Among the advantages of bitcoin over fiat currencies and gold are that it does not require physical space to store, is limited in quantity to a maximum of 21 million units, and is decentralized, allowing users to trade units of bitcoin independent of central bank policies and desires. It is a competitor to traditional forms of money. It can also be used to facilitate transactions online, as an established digital currency. Potentially, the transaction fees of bitcoin are much lower than traditional credit cards and payment processors.

Gold Buddha statue.

The Advantages of Gold

Gold is universally recognized as money due to its unique properties: it is rare, durable, divisible, and malleable. It is a precious metal with a bright yellow luster. It has been used for thousands of years to make jewelry and mint coins, and due to its scarcity countless wars have been fought to obtain it. Gold is also used in industry as a conductive metal, especially for electronics.

Unlike bitcoin and paper money, gold has intrinsic value. Gold is a physical form of money that you can hold in front of you, and though it requires space to store in significant quantities, this is not usually a problem given its high value as compared to silver, which requires significantly more space. Unlike bitcoin, gold cannot be stolen via hacking. Similar to bitcoin, gold can be used as a hedge to the risks inherent with fiat money, which can be printed infinitely. The supply of gold increases steadily at one to two percent annually, preventing spikes of inflation in the price of the precious metal.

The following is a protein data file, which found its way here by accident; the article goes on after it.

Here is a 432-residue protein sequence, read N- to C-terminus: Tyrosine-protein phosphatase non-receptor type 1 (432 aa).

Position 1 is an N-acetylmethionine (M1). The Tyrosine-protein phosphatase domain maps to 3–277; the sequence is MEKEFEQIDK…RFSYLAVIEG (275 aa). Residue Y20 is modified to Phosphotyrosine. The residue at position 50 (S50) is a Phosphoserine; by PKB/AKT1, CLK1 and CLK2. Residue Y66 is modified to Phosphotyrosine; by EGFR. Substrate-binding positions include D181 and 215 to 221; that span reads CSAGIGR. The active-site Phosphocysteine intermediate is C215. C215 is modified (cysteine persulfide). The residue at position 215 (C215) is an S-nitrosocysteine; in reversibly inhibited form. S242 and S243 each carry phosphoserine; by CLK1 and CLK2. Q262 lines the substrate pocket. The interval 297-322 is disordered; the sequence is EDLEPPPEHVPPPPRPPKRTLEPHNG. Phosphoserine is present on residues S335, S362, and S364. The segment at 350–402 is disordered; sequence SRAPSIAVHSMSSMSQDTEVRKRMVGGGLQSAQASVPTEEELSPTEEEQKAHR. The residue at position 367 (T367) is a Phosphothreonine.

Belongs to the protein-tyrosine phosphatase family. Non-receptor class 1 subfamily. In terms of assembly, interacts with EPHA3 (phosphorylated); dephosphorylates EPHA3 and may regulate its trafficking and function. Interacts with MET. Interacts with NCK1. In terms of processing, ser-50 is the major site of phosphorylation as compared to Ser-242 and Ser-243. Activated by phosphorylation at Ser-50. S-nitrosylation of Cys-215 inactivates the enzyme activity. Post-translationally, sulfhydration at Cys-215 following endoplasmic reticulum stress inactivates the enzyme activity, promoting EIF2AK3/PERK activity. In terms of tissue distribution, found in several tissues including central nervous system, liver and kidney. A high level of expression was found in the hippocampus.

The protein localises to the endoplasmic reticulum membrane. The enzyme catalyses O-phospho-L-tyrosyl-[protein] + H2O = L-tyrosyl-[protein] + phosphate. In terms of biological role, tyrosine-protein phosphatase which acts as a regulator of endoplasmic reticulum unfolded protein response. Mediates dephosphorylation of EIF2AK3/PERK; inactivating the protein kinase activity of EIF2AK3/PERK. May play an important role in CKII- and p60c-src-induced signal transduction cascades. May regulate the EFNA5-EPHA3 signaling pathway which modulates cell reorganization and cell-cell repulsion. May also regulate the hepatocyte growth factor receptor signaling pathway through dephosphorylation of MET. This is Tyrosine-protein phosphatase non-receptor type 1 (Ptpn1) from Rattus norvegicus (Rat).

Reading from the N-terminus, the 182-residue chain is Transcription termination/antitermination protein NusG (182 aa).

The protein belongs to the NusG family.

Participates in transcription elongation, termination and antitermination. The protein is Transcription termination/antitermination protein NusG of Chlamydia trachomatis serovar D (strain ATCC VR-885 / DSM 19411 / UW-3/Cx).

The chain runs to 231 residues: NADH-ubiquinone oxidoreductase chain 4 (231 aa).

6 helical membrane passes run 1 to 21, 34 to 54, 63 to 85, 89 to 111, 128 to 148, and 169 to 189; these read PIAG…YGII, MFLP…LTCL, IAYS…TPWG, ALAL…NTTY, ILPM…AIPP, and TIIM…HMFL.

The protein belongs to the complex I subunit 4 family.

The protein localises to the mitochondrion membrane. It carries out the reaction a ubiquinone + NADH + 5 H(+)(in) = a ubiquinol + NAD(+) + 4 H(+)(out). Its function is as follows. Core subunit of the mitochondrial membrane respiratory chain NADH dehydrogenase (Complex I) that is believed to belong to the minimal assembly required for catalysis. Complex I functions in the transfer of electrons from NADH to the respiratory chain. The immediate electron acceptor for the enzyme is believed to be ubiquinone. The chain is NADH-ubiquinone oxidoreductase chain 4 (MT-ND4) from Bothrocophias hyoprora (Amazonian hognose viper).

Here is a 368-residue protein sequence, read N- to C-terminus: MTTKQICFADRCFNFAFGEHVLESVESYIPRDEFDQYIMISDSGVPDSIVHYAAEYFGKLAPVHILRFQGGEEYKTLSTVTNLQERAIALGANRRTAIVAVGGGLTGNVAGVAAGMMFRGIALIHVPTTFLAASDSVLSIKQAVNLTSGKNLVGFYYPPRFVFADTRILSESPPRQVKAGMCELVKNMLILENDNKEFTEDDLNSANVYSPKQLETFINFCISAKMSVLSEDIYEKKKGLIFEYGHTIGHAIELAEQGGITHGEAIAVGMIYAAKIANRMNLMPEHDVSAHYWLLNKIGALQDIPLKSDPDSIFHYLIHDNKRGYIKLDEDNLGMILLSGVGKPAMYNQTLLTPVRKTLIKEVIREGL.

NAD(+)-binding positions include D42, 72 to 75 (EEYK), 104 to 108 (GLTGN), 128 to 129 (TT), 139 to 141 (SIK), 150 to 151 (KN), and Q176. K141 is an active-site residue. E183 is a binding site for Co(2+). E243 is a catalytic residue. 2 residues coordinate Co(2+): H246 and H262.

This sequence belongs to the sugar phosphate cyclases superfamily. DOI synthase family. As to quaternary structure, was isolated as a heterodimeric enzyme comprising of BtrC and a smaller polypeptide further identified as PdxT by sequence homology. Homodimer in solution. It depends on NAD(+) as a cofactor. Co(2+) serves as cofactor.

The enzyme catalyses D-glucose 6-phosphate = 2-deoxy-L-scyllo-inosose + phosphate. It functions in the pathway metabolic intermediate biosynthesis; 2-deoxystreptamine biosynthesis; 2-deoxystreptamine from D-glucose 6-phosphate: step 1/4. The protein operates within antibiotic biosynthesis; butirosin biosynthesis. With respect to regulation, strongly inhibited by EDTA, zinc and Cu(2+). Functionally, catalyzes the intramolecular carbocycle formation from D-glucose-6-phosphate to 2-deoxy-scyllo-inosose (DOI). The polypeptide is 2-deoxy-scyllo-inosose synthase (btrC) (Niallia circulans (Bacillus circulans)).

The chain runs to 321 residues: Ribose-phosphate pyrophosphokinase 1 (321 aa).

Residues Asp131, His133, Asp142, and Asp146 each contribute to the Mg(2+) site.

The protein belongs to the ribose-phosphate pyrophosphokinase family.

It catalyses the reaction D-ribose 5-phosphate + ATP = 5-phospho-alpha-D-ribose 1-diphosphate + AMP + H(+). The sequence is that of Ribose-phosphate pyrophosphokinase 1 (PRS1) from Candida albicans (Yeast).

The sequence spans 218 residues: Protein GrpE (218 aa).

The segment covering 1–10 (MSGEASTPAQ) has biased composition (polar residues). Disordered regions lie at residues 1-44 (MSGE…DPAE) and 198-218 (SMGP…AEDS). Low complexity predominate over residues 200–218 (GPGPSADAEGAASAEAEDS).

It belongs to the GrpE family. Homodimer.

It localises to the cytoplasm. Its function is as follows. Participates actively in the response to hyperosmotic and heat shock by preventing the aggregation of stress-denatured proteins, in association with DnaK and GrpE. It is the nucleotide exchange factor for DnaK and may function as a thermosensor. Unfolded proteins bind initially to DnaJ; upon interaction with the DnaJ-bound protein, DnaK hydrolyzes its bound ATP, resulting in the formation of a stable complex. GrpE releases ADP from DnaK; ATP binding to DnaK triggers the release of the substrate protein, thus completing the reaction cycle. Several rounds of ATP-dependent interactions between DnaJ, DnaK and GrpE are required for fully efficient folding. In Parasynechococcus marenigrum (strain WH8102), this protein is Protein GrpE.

Because gold has intrinsic value, it will always be recognized as money universally. No matter where in the world you are, gold can be liquidated for cash or other goods. Though bitcoin is likely to remain the “gold standard” of digital currency as the first major one, there is a risk of a superior, more technologically advanced digital currency taking its place and potentially rendering it obsolete or with significantly reduced value.

However, because gold is a metal of very high value, it is not as good of a medium of exchange in a modern, complex society. Though it is no longer practical to make gold for day to day transactions, gold nonetheless remains an excellent store of value for savers.

Why Bitcoin and Gold Are Good Investments

While gold has a long history as money and will remain a precious metal, the future is digital. Bitcoin represents the evolution of money from tangible (metal or paper) to intangible. Though bitcoin can be replaced with a superior technology, the likelihood of that as of this time appears very slim. Moreover, software developers will continue to make enhancements to bitcoin to maintain its position as the digital currency with the largest market capitalization. As both forms of money can be used to hedge against the uncertainties within fiat currency markets, investors should seriously consider accumulating both forms of money.

Bitcoin: The Original Cryptocurrency

Bitcoin, developed in 2008, is the world’s first cryptocurrency, and as such it has revolutionized how people see and use money. As a cryptocurrency, the coin is mined and traded using complex calculations by computers with specialized mining software connected to the internet. Bitcoin transactions are posted on a public ledger known as a “blockchain.” With transactions confirmed repeatedly by computers at different locations, bitcoin transactions gain trust and become permanent. The person who developed this novel software is known pseudonymously as “Satoshi Nakamoto.” He participated in early discussions about bitcoin online, but has since disappeared, causing speculation as to who this mysterious figure is.